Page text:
PARIS — Amid growing international protests over President Trump’s executive order restricting entry into the United States for travelers from seven Muslim-majority nations, Kering chief François-Henri Pinault has joined a chorus of fashion industry figures voicing concern about the political situation.
Pinault, chairman and chief executive officer of Kering — the parent company of brands including Gucci, Yves Saint Laurent and Puma — on Tuesday posted two messages on Kering’s Twitter account that did not directly refer to Trump, but that left little doubt about the intended target.
“At a time when diversity is at stake, I want to reaffirm how crucial this value is to me and to Kering,” he said. “Diversity of origin, opinion and belief is part of our identity and our success.”
A spokeswoman for the company confirmed that Pinault, who does not have an individual Twitter account, was the author of the statement but had no further comment.
Pinault has long stated his commitment to promote a socially, ethically, economically and environmentally sustainable business. He is chairman of the Kering Foundation, which was launched in 2009 to combat violence against women.
Kering was recognized as one of the top 25 most diverse and inclusive publicly listed companies globally, according to the Thomson Reuters Diversity & Inclusion Index published in September. It has also been awarded the Gender Equality European & International Standard label.
Pinault joins the ranks of designers, photographers, makeup artists, model agents and fashion personalities who have criticized the executive order, signed on Friday, that severely restricts immigration from Iraq, Iran, Syria, Somalia, Sudan, Libya and Yemen, suspends all refugee admission for 120 days and bars all Syrian refugees indefinitely.
Gigi and Bella Hadid joined a march in New York on Sunday opposing the ban. The model sisters shared images to their Instagram accounts showing them posing alongside a sign that said: “We are all Hindus, Buddhists, Muslims, Atheists, Christians, Jews.”
Prabal Gurung, who was born in Singapore to Nepalese parents, shared a personal appeal with the hashtags #pgworld #NoBanNoWall #NoHateNoFear.
“Now, more than ever, we must come together as one. We must open our minds, our hearts and our doors. I am an immigrant, and we are all immigrants. We are a country founded on that very word. The recent policies that have been implemented are an injustice and we must continue to fight in unison with strength and integrity,” he said.
“I came to a country that opened its doors to me and allowed me to achieve my dreams. I know that country is still there, but we must work together to uncover these roots,” Gurung added, directing readers to a link in his bio for the American Civil Liberties Union.
Photographer Mario Sorrenti published a photo of a sign that said “If you are not angry you are not paying attention” alongside the caption: “This guy Trump and the people that support him are Fascist’s. he’s going to ruin this country!!! He’s really scary!!! The beginning of the end of freedom!!! #DumpTrump.”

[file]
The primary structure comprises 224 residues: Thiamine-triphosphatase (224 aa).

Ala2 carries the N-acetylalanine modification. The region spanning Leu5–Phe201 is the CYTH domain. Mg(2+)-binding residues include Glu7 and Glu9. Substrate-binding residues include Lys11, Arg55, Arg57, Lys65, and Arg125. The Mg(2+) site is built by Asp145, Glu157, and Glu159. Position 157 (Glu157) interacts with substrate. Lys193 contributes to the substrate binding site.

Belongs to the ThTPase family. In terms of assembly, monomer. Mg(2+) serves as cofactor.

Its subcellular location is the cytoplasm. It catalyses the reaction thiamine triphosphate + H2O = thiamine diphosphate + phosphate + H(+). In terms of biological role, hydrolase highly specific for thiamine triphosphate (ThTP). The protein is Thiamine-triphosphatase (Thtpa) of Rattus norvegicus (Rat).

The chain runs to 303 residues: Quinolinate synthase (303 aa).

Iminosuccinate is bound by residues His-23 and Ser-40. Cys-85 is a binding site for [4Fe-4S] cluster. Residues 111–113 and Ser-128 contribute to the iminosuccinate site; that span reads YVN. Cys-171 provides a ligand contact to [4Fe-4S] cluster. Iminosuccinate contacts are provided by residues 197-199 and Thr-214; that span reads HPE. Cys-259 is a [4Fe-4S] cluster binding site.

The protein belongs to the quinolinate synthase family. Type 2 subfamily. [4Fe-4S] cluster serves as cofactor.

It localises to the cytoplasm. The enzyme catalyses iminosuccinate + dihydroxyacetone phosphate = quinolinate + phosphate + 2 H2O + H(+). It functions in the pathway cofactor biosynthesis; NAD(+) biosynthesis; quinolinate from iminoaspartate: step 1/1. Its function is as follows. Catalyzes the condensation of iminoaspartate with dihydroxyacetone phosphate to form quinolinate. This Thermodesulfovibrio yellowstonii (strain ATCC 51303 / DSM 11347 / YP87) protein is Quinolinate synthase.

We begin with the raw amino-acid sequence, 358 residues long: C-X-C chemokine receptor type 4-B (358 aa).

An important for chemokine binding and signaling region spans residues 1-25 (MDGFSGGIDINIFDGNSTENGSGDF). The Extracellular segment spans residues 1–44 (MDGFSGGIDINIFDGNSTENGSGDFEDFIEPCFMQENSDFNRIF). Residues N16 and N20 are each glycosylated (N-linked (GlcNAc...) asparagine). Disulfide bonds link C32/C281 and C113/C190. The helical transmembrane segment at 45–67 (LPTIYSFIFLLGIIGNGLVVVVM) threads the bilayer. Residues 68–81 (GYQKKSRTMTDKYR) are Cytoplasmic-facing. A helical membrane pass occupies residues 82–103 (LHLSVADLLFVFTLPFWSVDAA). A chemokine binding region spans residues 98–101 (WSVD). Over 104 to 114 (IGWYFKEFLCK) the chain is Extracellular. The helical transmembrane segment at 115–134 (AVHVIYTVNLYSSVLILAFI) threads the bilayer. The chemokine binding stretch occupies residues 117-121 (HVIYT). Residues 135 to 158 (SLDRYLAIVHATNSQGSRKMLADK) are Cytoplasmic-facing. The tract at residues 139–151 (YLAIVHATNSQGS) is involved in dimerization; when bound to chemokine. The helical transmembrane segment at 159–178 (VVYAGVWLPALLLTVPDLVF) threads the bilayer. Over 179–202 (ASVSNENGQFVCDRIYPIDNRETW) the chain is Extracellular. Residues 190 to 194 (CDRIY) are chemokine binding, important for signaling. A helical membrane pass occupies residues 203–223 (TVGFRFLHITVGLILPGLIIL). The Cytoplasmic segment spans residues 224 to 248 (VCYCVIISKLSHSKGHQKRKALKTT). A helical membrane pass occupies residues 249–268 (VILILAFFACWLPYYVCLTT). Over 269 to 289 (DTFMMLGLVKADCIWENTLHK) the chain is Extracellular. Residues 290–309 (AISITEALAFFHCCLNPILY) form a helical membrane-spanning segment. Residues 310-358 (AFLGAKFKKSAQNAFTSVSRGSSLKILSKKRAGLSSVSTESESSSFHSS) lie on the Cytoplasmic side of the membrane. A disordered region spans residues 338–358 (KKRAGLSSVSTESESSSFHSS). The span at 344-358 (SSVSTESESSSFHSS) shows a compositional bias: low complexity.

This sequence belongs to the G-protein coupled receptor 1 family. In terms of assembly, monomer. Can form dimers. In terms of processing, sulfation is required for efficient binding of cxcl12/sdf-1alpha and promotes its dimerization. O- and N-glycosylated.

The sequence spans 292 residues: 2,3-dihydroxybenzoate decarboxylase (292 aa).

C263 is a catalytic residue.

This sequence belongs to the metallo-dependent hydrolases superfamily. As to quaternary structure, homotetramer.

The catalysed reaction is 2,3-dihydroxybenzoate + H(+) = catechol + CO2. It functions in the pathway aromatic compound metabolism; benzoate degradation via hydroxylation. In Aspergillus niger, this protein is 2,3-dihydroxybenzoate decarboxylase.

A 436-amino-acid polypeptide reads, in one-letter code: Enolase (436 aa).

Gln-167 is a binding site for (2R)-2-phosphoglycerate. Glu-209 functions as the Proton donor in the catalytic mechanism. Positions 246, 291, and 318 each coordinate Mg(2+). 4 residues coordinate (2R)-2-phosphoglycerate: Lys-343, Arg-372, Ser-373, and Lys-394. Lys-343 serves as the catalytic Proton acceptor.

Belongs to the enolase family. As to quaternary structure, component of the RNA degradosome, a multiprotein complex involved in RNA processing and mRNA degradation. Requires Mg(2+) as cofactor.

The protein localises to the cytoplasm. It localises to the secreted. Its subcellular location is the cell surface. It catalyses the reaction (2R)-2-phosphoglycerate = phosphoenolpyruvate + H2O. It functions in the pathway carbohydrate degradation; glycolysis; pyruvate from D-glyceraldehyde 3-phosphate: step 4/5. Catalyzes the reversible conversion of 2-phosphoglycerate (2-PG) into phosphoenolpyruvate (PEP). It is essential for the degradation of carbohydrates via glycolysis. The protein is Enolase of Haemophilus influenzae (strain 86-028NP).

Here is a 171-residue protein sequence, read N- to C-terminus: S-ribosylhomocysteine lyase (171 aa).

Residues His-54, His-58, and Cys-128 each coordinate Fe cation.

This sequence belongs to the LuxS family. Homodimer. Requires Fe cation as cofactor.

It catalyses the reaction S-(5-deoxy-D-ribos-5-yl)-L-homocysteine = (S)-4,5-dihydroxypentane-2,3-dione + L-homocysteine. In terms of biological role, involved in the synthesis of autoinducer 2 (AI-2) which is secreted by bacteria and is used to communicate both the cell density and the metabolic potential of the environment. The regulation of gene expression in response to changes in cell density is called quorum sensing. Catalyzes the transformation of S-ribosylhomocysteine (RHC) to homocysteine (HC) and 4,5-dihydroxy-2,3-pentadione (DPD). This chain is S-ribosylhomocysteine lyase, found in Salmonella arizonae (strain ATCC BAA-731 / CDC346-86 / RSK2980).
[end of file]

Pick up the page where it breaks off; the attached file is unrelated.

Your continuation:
The image was regrammed by several fashion personalities, including shoe designer Brian Atwood and model and writer Caroline de Maigret, who simply added: “Crazy selfish world rg @mario_sorrenti.” Jeremy Scott featured a model dressed in black with the hashtag: “#RESIST.”
Saif Mahdhi, president Europe of Next Management, published an image with the slogan “We Are All Immigrants” set out in a pattern resembling the U.S. flag, alongside an appeal to donate to the ACLU. Makeup artist Tom Pecheux was among those who regrammed the image.
Natalie Massenet, chairman of the British Fashion Council, posted an image of the Statue of Liberty alongside the quote written on its pedestal. “Give me your tired, your poor, Your huddled masses yearning to breathe free, The wretched refuse of your teeming shore. Send these, the homeless, tempest-tossed to me, I lift my lamp beside the golden door! #refugeeswelcome #notmypresident,” she wrote.
Net-a-porter backer Carmen Busquets called on her followers to sign a petition by non-governmental organization Save the Children seeking to overturn the refugee ban.
French business leaders have so far been circumspect in their reactions to Trump’s election, with the exception of Bernard Arnault, chairman and ceo of LVMH Moët Hennessy Louis Vuitton, who visited the then-President elect on Jan. 9 to discuss opening more factories in the U.S., among other issues.
In a press conference to discuss LVMH’s full-year results last week, Arnault said Trump’s planned economic policies, including tax cuts and infrastructure spending, were generally positive for companies in the United States, but it remained to be seen how the rest of the world would be impacted.
Arnault also warned that conflicts in the areas of trade, customs and currencies could contribute to a worsening of the global economy in the second half.